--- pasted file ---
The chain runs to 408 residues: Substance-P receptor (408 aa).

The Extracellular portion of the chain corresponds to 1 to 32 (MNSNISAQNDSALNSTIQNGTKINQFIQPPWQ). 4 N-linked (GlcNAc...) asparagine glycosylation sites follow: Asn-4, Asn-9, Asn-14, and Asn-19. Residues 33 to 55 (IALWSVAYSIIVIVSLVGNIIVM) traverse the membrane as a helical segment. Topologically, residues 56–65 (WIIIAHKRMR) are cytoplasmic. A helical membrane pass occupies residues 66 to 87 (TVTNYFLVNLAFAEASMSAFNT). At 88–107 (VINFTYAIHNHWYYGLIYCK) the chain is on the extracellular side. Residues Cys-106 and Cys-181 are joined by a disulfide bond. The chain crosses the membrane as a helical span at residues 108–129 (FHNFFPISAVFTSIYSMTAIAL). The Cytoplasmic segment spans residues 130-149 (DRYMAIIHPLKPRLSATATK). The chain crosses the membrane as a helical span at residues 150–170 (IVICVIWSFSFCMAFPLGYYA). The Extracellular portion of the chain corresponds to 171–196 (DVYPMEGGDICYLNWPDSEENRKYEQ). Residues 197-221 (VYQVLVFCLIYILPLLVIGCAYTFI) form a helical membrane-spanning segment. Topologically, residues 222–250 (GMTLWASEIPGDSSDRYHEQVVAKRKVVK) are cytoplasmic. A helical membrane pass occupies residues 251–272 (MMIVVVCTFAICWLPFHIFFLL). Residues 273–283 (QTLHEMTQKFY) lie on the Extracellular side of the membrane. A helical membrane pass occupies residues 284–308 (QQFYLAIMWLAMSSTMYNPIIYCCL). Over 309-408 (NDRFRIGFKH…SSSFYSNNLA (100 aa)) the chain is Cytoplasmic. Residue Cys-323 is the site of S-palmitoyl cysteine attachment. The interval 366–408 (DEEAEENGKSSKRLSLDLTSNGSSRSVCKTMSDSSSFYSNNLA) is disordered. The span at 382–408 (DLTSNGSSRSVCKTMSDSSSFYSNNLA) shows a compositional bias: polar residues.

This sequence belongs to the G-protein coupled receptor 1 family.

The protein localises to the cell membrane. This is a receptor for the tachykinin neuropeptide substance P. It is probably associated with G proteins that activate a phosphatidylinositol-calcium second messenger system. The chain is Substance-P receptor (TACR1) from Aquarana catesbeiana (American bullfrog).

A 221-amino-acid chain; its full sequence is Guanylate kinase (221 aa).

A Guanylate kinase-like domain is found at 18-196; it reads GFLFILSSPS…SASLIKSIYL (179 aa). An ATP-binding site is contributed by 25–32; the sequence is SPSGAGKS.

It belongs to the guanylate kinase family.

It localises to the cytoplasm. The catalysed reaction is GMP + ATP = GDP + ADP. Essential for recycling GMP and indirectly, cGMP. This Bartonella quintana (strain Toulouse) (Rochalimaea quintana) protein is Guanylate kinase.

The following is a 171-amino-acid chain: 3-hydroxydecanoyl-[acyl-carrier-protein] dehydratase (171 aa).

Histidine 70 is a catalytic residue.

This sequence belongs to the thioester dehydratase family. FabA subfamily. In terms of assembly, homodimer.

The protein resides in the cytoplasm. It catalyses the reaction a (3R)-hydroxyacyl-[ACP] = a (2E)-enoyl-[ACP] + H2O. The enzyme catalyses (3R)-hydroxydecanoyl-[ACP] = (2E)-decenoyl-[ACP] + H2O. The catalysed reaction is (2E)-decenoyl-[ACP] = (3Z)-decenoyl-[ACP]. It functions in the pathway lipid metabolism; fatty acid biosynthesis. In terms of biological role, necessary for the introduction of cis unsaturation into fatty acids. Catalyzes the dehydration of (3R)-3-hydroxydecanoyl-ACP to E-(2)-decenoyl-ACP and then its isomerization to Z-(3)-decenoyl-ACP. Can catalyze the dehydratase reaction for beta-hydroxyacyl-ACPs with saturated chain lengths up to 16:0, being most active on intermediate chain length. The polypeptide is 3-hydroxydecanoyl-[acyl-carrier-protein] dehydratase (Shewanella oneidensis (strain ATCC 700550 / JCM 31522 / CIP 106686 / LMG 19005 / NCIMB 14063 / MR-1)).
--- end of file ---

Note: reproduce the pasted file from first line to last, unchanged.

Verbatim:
The chain runs to 408 residues: Substance-P receptor (408 aa).

The Extracellular portion of the chain corresponds to 1 to 32 (MNSNISAQNDSALNSTIQNGTKINQFIQPPWQ). 4 N-linked (GlcNAc...) asparagine glycosylation sites follow: Asn-4, Asn-9, Asn-14, and Asn-19. Residues 33 to 55 (IALWSVAYSIIVIVSLVGNIIVM) traverse the membrane as a helical segment. Topologically, residues 56–65 (WIIIAHKRMR) are cytoplasmic. A helical membrane pass occupies residues 66 to 87 (TVTNYFLVNLAFAEASMSAFNT). At 88–107 (VINFTYAIHNHWYYGLIYCK) the chain is on the extracellular side. Residues Cys-106 and Cys-181 are joined by a disulfide bond. The chain crosses the membrane as a helical span at residues 108–129 (FHNFFPISAVFTSIYSMTAIAL). The Cytoplasmic segment spans residues 130-149 (DRYMAIIHPLKPRLSATATK). The chain crosses the membrane as a helical span at residues 150–170 (IVICVIWSFSFCMAFPLGYYA). The Extracellular portion of the chain corresponds to 171–196 (DVYPMEGGDICYLNWPDSEENRKYEQ). Residues 197-221 (VYQVLVFCLIYILPLLVIGCAYTFI) form a helical membrane-spanning segment. Topologically, residues 222–250 (GMTLWASEIPGDSSDRYHEQVVAKRKVVK) are cytoplasmic. A helical membrane pass occupies residues 251–272 (MMIVVVCTFAICWLPFHIFFLL). Residues 273–283 (QTLHEMTQKFY) lie on the Extracellular side of the membrane. A helical membrane pass occupies residues 284–308 (QQFYLAIMWLAMSSTMYNPIIYCCL). Over 309-408 (NDRFRIGFKH…SSSFYSNNLA (100 aa)) the chain is Cytoplasmic. Residue Cys-323 is the site of S-palmitoyl cysteine attachment. The interval 366–408 (DEEAEENGKSSKRLSLDLTSNGSSRSVCKTMSDSSSFYSNNLA) is disordered. The span at 382–408 (DLTSNGSSRSVCKTMSDSSSFYSNNLA) shows a compositional bias: polar residues.

This sequence belongs to the G-protein coupled receptor 1 family.

The protein localises to the cell membrane. This is a receptor for the tachykinin neuropeptide substance P. It is probably associated with G proteins that activate a phosphatidylinositol-calcium second messenger system. The chain is Substance-P receptor (TACR1) from Aquarana catesbeiana (American bullfrog).

A 221-amino-acid chain; its full sequence is Guanylate kinase (221 aa).

A Guanylate kinase-like domain is found at 18-196; it reads GFLFILSSPS…SASLIKSIYL (179 aa). An ATP-binding site is contributed by 25–32; the sequence is SPSGAGKS.

It belongs to the guanylate kinase family.

It localises to the cytoplasm. The catalysed reaction is GMP + ATP = GDP + ADP. Essential for recycling GMP and indirectly, cGMP. This Bartonella quintana (strain Toulouse) (Rochalimaea quintana) protein is Guanylate kinase.

The following is a 171-amino-acid chain: 3-hydroxydecanoyl-[acyl-carrier-protein] dehydratase (171 aa).

Histidine 70 is a catalytic residue.

This sequence belongs to the thioester dehydratase family. FabA subfamily. In terms of assembly, homodimer.

The protein resides in the cytoplasm. It catalyses the reaction a (3R)-hydroxyacyl-[ACP] = a (2E)-enoyl-[ACP] + H2O. The enzyme catalyses (3R)-hydroxydecanoyl-[ACP] = (2E)-decenoyl-[ACP] + H2O. The catalysed reaction is (2E)-decenoyl-[ACP] = (3Z)-decenoyl-[ACP]. It functions in the pathway lipid metabolism; fatty acid biosynthesis. In terms of biological role, necessary for the introduction of cis unsaturation into fatty acids. Catalyzes the dehydration of (3R)-3-hydroxydecanoyl-ACP to E-(2)-decenoyl-ACP and then its isomerization to Z-(3)-decenoyl-ACP. Can catalyze the dehydratase reaction for beta-hydroxyacyl-ACPs with saturated chain lengths up to 16:0, being most active on intermediate chain length. The polypeptide is 3-hydroxydecanoyl-[acyl-carrier-protein] dehydratase (Shewanella oneidensis (strain ATCC 700550 / JCM 31522 / CIP 106686 / LMG 19005 / NCIMB 14063 / MR-1)).